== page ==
But my issue is that I shop early. I start in September and I aim to be done all the relative and kid shopping by Dec 1. It's not much but it still adds up. In December I like to focus on wrapping, holiday parties, last minute forgot about gifts and gifts for my husband and the stockings for our family. I hate to be stressed out, I enjoy shopping and picking out/making meaningful gifts for our family and trying to surprise my "doesn't care about stuff but loves really cool surprises" husband. 

So to me it's also annoying when people say "Shopping now, you are crazy/too organized/too early" or whatever... I realize it there's issue but usually it's not that bad. This year though? It seems to be HORRIBLE! 

 

Too me shopping early is a frugal and budgeting thing to do. I can buy gifts spread out over a handful of paycheques and not have that "dreaded Christmas credit card" bill everyone else complains about in Jan. 

Ok end of my rant tangent to your rant lol.gif it's their issue for whatever reason. I'm going to enjoy getting and giving gifts to our family (which is my favorite part of christmas) and my husband will enjoy his decorations (his favorite part) and hopefully it'll be as stress free as possible considering the Inlaws are coming and staying for Christmas... I think it's time to hop over to THAT thread 2whistle.gif


Storm Bride 11-23-2012 01:12 PM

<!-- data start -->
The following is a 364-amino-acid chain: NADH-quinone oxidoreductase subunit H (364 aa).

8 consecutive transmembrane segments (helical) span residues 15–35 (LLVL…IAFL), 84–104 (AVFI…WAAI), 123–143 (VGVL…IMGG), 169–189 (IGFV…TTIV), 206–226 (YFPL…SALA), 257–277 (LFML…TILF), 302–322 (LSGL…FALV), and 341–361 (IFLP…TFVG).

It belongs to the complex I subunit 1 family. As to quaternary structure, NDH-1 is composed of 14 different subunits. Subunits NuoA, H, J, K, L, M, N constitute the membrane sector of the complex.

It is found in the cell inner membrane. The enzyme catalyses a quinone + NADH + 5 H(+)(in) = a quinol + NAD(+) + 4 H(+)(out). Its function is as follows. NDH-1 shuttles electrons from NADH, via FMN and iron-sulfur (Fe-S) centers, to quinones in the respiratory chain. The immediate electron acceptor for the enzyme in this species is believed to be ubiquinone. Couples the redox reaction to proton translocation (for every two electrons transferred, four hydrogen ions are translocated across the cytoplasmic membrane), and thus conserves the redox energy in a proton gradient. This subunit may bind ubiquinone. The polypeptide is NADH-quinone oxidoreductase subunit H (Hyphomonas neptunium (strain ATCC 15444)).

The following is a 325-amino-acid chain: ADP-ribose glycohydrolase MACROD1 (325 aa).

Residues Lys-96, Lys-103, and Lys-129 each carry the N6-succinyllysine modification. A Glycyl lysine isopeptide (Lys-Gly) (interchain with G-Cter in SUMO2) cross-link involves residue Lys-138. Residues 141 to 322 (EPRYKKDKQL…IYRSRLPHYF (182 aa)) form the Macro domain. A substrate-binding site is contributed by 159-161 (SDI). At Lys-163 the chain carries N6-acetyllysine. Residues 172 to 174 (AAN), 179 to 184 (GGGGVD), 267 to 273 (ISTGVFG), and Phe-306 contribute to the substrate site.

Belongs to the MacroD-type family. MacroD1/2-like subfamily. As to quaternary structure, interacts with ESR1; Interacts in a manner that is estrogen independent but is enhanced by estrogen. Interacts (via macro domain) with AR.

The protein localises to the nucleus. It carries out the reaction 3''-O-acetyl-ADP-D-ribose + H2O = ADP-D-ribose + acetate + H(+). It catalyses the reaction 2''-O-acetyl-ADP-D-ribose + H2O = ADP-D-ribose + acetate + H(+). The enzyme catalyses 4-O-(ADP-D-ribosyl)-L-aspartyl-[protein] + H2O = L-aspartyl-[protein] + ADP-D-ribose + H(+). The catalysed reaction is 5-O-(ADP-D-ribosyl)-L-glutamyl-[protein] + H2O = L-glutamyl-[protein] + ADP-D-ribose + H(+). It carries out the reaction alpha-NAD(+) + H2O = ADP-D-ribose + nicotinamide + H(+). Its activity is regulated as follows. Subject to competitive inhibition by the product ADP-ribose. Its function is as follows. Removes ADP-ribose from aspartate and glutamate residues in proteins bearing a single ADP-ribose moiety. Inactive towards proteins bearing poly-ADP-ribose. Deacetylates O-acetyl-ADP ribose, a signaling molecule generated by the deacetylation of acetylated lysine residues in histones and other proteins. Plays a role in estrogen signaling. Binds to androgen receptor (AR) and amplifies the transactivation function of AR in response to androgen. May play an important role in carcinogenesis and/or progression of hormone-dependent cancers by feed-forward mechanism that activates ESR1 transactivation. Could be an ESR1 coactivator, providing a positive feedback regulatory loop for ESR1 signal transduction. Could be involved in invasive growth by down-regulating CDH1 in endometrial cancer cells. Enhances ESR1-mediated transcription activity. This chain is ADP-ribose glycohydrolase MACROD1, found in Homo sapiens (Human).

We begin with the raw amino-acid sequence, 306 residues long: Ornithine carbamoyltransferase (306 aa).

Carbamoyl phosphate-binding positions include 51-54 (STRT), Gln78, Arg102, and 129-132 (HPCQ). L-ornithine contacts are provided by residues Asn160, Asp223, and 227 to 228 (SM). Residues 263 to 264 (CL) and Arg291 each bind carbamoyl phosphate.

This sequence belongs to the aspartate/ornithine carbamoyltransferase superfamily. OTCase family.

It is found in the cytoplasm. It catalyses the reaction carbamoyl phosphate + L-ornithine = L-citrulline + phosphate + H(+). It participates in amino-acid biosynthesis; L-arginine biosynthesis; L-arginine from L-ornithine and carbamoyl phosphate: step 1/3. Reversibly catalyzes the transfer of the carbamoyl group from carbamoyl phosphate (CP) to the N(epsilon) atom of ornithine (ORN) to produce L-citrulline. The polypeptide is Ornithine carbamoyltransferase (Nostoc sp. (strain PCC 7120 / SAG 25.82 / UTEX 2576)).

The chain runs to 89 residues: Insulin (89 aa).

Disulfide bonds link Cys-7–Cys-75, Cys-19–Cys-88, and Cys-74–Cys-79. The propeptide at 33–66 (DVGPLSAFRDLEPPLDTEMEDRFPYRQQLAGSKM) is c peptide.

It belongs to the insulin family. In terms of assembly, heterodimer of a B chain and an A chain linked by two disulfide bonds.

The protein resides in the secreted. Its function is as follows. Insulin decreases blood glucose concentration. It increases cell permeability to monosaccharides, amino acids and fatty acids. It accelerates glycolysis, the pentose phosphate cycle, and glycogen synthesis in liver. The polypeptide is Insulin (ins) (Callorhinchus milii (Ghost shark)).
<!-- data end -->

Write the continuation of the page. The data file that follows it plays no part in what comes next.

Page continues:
Quote:
Originally Posted by delightedbutterfly View Post

For some reason this year more than ever I have heard and seen (on facebook or other sites) people complaining about Christmas. It starts too early, you can't wrap presents or shop before Dec 1, the music is driving them mad...

 

I know. It's weird, but I'm feeling the opposite way this year. I'm enjoying the music and decorations more than I usually do at this point.

 

Ok I too hate to see Christmas decorations in Costco in Aug and Crafts in Michaels in July, but it's not THAT bad. And I do find most stores *try* and wait until after Halloween. 

 

I don't mind the crafts stuff in July. Some crafts are really time consuming and a person would want to start them early.


I get the people who say that Christmas decor shouldn't get up until after Rememberance/Veterns day, but I don't believe that the two are in any way similar. People decorate for Halloween, they decorate for Christmas, decor has nothing do to do with remembering and honoring... But to each their own.

 

But my issue is that I shop early. I start in September and I aim to be done all the relative and kid shopping by Dec 1. It's not much but it still adds up. In December I like to focus on wrapping, holiday parties, last minute forgot about gifts and gifts for my husband and the stockings for our family. I hate to be stressed out, I enjoy shopping and picking out/making meaningful gifts for our family and trying to surprise my "doesn't care about stuff but loves really cool surprises" husband.